Setting Our Own Goals
When I signed up, I did something that I consider very important for us with ADHD: I set for myself my own goals, regardless of what was expected of me. I thought,
“I don’t know if I’ll be able to study this much again, at this age, while I’m working. So, I’m just going to focus on attending the classes and passing the mid-term tests; if I can take the finals too, awesome; if not, I’ll take them on March.”
Furthermore, since I still work for my dream of moving to NYC for good, the world is such a mess and I didn’t know what would happen this year, I also said to myself,
“Right now it’s not my goal to finish this career; I just wanna study this semester. And I am going to take it as test for myself; if I can do it, awesome; if I can’t, I’ll see what else I’d need to do.”
It was freaking painful 🤦🏻♀️.
But I did it! And I passed two classes with a 100% and one with a 90%. How-about-that!
Doing that semester helped me with the following, for instance:
- I remembered I used to use “weekly planners” (instead of “daily planners”) to cope more efficiently with my time-blindness;
- I had to work in groups (ugh, righ?) and bit by bit I re gained more control over my hyperactive brain and my emotions, and I was able to be forgiven and patient with those humans thinking inside the boxes (#sorrynotsorry)
Studying is not only about the degrees but also about what it can do for us.
An ADHD Training Place
When we search for tools to cope with our ADHD, we look for ADHD coaches, apps for ADHD, fidgeting toys… “Ugh.” Why would we rely on things to get better, when we can train our brains, by ourselves, to rely on it? Wouldn’t you like to rely on your brain, and nothing but your brain?
We struggle a lot with our executive functions and the lack of dopamine, and what they do to us; a learning process, no matter how short, can help us with all of that.
“But Laly, I don’t know how study!” Let me tell you, with all my years in college, I didn’t know how to study web development… I had no idea where to start, and I figured it out. Because we are creative; we think outside the box; we can find our own ways. Furthermore, we don’t need to know “study techniques” for quick webinars or tutorials; c’mon!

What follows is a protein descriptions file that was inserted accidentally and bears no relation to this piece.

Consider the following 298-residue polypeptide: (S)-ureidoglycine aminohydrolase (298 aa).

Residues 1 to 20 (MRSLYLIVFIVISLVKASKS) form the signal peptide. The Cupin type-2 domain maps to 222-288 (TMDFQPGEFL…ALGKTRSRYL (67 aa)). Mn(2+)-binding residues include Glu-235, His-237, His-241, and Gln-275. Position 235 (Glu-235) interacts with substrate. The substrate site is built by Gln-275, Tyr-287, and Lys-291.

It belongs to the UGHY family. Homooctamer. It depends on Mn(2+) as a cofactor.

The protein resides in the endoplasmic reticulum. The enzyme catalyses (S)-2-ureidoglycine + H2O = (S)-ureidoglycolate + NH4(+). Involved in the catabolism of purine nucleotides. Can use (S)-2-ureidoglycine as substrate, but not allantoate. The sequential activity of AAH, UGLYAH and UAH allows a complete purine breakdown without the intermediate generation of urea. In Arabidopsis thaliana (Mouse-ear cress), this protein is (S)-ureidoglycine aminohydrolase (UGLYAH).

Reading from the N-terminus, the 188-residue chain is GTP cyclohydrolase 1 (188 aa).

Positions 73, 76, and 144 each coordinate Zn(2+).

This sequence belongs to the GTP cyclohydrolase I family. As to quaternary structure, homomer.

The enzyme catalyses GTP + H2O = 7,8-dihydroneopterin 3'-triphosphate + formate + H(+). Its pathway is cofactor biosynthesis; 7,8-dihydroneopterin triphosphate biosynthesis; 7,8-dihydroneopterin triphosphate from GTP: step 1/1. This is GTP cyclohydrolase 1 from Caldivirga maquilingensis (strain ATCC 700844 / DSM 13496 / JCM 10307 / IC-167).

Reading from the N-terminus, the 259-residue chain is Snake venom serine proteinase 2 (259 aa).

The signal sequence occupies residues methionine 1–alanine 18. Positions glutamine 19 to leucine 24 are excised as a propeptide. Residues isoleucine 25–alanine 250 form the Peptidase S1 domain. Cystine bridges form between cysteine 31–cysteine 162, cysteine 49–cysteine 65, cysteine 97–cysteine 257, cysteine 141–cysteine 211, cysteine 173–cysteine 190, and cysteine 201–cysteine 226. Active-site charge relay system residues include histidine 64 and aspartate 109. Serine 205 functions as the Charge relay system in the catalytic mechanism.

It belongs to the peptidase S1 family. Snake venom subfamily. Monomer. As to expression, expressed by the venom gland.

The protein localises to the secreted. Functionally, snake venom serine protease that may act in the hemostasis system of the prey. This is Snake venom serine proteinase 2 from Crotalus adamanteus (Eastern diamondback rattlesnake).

Taking a course allows us to (beyond the knowledge we’d be gaining of course):
- have a clear goal to hold on to. Purpose, check!
- have small challenges (the tests!). Dopamine boost, check!
- work on our executive functions to manage the time, the tasks, etc;
- and if the classes need our presence, we get to meet new people and work on our social skills;
Bottom Line Is…
Whenever I feel stuck, I do this: I take my brain for a run and I set my own rules; if I sign up for something that may take a long time, I split it and set short term goals for myself. This is what I did with college last year. And about those coding courses I took (in 2017), the first one was 6 weeks long, the second one was 8 weeks long, and so on.
One last story: when I was living in Vegas, with like 40 bucks left on my bank account (I shit you not), I watched a free webinar on photography that was probably an hour and a half long. I learned so much, that I put it in practice for my photos, and then someone saw my Instagram grid and hired me!
Therefore, my dearest hyper neurodivergent, I’ll leave you with one humble advice: If you’re feeling stuck and with lack of purpose, think about what you truly enjoy doing; then search for course at put that brain in motion! No matter how small. This is about what it can do for you… and you never know where new knowledge can lead you 😉
Laly York. B.Ed. Lawyer. Writer / Researcher. ADHD advocate
Developer and author of the blogs "Neurodivergent", "NKOTB" and "Laly's."